My informal education to prepare for the journey consisted of reading a lot of books and articles on RV travel and RV mechanical systems: how to plan a journey, locate affordable campgrounds, repair things that break, and most importantly, embrace the unpredictable. That knowledge has proved handy more than once. 

My formal education during the year consisted of three days at a Sierra Club Outings leader conference and 80 hours in an online AARP’s defensive driver training course. In addition, I completed four FEMA disaster incident management courses and a 40 hour "Search And Rescue (SAR) Fundamentals" course from in NASAR. I’m scheduled to take the SARTECH II national certification test tomorrow in Arkadelphia, AR and attend eight more SAR presentations.
I’ve also been studying emergency medical books leading to an anticipated certification later this year as a Wilderness Emergency Medical Technician {WEMT}.Granted that I’ve renewed my Wilderness First Aid certification for many years, and previously qualified as an Urban First Responder when I lived in Carbondale, IL. but I really have wanted to be better prepared to deal with medical emergencies on the road, along remote wilderness trails, and down America's wild and scenic rivers. To that end I will need to complete a month long EMT course in April and then complete the wilderness EMT component in October. 

What luxuries did I have to give up on my RV journey? Very little. Well, I did effectively lose cell phone access for about five months while I was a National Park Service campground host in rural Colorado, but got it back temporarily whenever I drove into town on errands. This week I’m installing a cellular signal booster to improve signal availability and quality, but there are still large parts of the country that do not have cell phone access on any phone carrier. Other than that and perfect Internet access my RV contains all the creature comforts of home without the need to mow grass and shovel snow.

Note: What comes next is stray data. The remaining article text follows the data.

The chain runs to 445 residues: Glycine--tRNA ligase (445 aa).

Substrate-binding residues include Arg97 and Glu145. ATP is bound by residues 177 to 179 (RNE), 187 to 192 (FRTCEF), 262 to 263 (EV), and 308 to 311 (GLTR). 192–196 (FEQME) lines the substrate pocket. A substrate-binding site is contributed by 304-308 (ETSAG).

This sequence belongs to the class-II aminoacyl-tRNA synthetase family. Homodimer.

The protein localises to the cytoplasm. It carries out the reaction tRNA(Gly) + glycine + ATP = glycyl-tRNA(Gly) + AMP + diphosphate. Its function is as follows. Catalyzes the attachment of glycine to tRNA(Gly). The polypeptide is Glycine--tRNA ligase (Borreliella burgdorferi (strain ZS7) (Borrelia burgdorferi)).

During my first year on the road I did not have much access to broad-cast television, but that was by choice. Although I have an automatic satellite dish and tuner I've I opted instead for watching classic DVD movie collections and reading books. They keep me occupied whenever volunteer work, social media, nature, and my dogs haven't been adequate entertainment

Is the RV experience what I imagined it would be before I began this journey? Pretty much so. There have been no major surprises or disappointments. I don’t travel with a lot of the “stuff” that once filled my large home. I downsized from a 3,500 square feet home to less than 300 square feet inside the RV and 75 cubic feet of storage space in the “basement” storage lockers. The downsizing was challenging and rewarding. I no longer feel so owned by my possessions.